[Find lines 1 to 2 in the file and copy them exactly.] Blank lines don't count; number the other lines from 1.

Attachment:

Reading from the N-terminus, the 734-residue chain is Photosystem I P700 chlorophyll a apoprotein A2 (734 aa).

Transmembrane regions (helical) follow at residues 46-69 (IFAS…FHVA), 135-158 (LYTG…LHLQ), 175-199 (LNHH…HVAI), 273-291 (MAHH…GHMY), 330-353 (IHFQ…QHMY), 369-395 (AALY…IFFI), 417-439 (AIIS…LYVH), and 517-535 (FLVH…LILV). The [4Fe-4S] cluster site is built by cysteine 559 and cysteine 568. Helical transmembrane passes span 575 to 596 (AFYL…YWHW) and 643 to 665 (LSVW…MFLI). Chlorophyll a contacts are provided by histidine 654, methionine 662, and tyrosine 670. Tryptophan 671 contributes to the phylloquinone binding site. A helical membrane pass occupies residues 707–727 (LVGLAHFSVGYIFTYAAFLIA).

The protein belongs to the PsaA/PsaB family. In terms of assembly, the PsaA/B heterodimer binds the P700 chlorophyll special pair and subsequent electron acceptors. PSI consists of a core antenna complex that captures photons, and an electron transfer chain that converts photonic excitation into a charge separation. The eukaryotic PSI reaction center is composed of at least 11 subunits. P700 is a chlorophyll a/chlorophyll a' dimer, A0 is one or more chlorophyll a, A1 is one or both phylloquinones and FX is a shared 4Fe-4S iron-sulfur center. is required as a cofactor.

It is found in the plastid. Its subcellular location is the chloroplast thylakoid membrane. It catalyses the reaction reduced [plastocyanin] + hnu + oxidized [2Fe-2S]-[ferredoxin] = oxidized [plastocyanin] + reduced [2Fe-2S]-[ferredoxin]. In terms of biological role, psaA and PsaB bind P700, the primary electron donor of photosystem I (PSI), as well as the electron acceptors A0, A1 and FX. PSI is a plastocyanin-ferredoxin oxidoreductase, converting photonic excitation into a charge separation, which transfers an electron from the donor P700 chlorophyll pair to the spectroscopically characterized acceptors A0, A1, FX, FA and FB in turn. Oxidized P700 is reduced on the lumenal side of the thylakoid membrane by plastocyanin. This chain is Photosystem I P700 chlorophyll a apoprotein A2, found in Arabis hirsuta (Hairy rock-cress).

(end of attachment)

Reading from the N-terminus, the 734-residue chain is Photosystem I P700 chlorophyll a apoprotein A2 (734 aa).

Transmembrane regions (helical) follow at residues 46-69 (IFAS…FHVA), 135-158 (LYTG…LHLQ), 175-199 (LNHH…HVAI), 273-291 (MAHH…GHMY), 330-353 (IHFQ…QHMY), 369-395 (AALY…IFFI), 417-439 (AIIS…LYVH), and 517-535 (FLVH…LILV). The [4Fe-4S] cluster site is built by cysteine 559 and cysteine 568. Helical transmembrane passes span 575 to 596 (AFYL…YWHW) and 643 to 665 (LSVW…MFLI). Chlorophyll a contacts are provided by histidine 654, methionine 662, and tyrosine 670. Tryptophan 671 contributes to the phylloquinone binding site. A helical membrane pass occupies residues 707–727 (LVGLAHFSVGYIFTYAAFLIA).